As the death toll from the new coronavirus climbs, questions remain about how it spread to humans and how much of a threat it poses across the world.
Cases have been confirmed in China, the US, Japan, South Korea, Thailand, Singapore, Macao, Taiwan and Vietnam, while there are understood to be at least 14 suspected cases being tested in the UK.
Fears are growing that increased travel expected over the Lunar New Year period next weekend could aid the spread.
But just how worried should we be in the UK?
– How does this compare to previous outbreaks?
Several experts say the new coronavirus appears to be less severe than its predecessors.
Paul Hunter, professor in medicine at the University of East Anglia, said typical flu epidemics can kill tens of thousands of people, but previous new coronavirus outbreaks have led to fewer deaths.
For example, severe acute respiratory syndrome (Sars) killed about 800 people, while Middle East respiratory syndrome (Mers) led to about 450 deaths.
Prof Hunter said: "This new strain seems to be rather less lethal than the previous two outbreaks, however this could still change.
"All new outbreaks are worrying, especially in the early weeks when it is not clear how the outbreak could progress.
"I think it unlikely that the Wuhan coronavirus will cause a major public health issue in the UK, in large part because of our existing health system."
The novel #coronavirus (#nCoV) originating in China & now rapidly spreading appears to have a lower fatality rate than SARS- & MERS-CoV; the prospect of a sustained epidemic is uncertain. Classic #publichealth measures (eg isolation) are a primary defense https://t.co/0W4wmbOgLL
— JAMA (@JAMA_current) January 24, 2020
US researchers writing in the journal JAMA said the fatality rate appears to be lower than that of Sars or Mers.
Catharine Paules and colleagues wrote: "The extent, if any, to which such transmission might lead to a sustained epidemic remains an open and critical question."
The World Health Organisation (WHO) said it was too early to declare a public health emergency of international concern, but added: "There is still a lot we don't know.
"We don't know the source of this virus, we don't understand how easily it spreads and we don't fully understand its clinical features or severity."
– How easily can it be transmitted?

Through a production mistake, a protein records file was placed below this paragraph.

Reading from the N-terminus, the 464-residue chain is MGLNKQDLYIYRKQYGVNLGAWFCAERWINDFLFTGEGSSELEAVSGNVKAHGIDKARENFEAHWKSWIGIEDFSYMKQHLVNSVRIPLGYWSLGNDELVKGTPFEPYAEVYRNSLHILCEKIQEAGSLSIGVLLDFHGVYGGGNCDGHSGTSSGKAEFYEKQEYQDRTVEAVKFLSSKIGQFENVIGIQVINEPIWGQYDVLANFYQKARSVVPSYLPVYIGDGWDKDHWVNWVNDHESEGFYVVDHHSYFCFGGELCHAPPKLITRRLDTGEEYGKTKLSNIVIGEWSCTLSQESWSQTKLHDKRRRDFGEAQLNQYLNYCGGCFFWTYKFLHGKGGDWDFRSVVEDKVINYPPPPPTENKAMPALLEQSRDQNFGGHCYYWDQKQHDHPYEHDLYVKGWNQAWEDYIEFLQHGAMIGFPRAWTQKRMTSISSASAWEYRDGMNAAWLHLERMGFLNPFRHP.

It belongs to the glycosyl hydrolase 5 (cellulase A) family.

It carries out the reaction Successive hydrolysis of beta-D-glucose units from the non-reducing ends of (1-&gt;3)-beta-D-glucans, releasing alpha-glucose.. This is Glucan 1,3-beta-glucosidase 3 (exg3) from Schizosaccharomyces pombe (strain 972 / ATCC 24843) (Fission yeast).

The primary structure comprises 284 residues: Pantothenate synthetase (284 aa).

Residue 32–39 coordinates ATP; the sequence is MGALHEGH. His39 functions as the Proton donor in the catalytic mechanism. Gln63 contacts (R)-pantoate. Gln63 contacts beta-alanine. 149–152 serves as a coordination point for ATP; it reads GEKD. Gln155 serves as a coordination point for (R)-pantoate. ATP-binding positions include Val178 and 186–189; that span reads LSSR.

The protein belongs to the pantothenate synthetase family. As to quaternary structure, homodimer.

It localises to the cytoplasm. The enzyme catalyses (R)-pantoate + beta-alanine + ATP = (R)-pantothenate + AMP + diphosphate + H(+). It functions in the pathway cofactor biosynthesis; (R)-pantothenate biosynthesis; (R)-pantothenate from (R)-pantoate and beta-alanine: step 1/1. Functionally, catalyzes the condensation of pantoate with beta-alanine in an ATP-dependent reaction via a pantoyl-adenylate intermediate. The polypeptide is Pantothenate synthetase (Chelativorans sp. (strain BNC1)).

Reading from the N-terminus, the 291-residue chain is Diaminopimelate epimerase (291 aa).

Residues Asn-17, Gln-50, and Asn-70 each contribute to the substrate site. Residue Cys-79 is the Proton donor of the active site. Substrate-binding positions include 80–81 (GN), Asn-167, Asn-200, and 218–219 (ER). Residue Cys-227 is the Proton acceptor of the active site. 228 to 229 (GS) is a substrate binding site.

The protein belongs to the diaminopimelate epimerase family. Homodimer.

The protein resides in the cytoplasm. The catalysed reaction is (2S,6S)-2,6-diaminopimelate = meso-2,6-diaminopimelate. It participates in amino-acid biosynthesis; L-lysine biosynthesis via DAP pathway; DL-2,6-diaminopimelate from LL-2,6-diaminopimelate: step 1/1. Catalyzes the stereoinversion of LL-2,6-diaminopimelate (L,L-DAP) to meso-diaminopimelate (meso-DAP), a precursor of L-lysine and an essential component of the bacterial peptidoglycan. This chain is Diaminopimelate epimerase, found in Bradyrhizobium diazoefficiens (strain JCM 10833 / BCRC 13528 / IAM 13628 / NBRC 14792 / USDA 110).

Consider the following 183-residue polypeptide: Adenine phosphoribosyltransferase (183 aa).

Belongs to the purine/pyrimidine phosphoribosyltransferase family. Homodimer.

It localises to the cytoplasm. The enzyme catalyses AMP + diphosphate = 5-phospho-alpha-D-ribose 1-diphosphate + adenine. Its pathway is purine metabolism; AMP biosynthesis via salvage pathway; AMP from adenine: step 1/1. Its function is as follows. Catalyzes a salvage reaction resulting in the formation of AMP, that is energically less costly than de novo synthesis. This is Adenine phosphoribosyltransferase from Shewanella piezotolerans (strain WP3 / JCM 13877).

Tho WHO said there is evidence of transmission between people in close contact, such as families or those in health care settings.
It said it has not seen any evidence of onward transmission but "that doesn't mean it won't happen".
Dr Andrew Freedman, reader in infectious diseases at Cardiff University, said it is not clear how contagious the virus is.
He said: "This is important in determining the risk of a much larger outbreak developing, with spread to people who have not travelled to Wuhan.
"It is likely that the US and other countries will be considering what further measures are needed to limit the risk of more cases arriving from China."
– What is the risk to the UK?
England's chief medical officer, Professor Chris Whitty, has revised the risk to the UK population from very low to low.
Public Health England (PHE) said it is a "rapidly evolving situation" which officials are monitoring carefully.
If cases are confirmed, people with weakened immune systems, older people and those with long-term conditions are most likely to experience severe symptoms.
Health Secretary Matt Hancock said the UK is one of the first countries to develop a test for coronavirus and it is "always well prepared for these type of outbreaks".
If cases are confirmed, patients will be taken to an airborne high consequences infectious disease centre.
– Could cases be confirmed in the UK?
A handful of cases have been identified outside China, including in Japan and the US, but there have been no confirmed cases in the UK.
📒NEW BLOG: Wuhan novel coronavirus: what you need to know https://t.co/9vOzpEOscA
— Public Health England (@PHE_uk) January 24, 2020
Officials from PHE have been monitoring direct flights from Wuhan to the UK and will expand this to other Chinese departure points if necessary.
Professor Neil Ferguson, director of the Medical Research Centre for Global Infectious Disease Analysis, said the UK is not a major destination for people travelling out of Wuhan.
But he added: "Border screening and, in this case, in the UK, alerting the health system, is not 100% foolproof – there could be a mild case."
Dr Jeremy Rossman, a virologist at the University of Kent's School of Biosciences, said the UK is "likely" to see a confirmed case but the chance of an outbreak is small.
In addition, the screening will only catch people already showing symptoms.
PHE said no checks can offer absolute protection due to the incubation period of the virus.
Dr Nathalie MacDermott, the National Institute for Health Research's academic clinical lecturer at King's College London, said: "It is wise to implement checks at this stage given the evidence on increasing spread of the virus to other countries and across continents, but largely for the purpose of being in contact with travellers from affected regions in case they become unwell."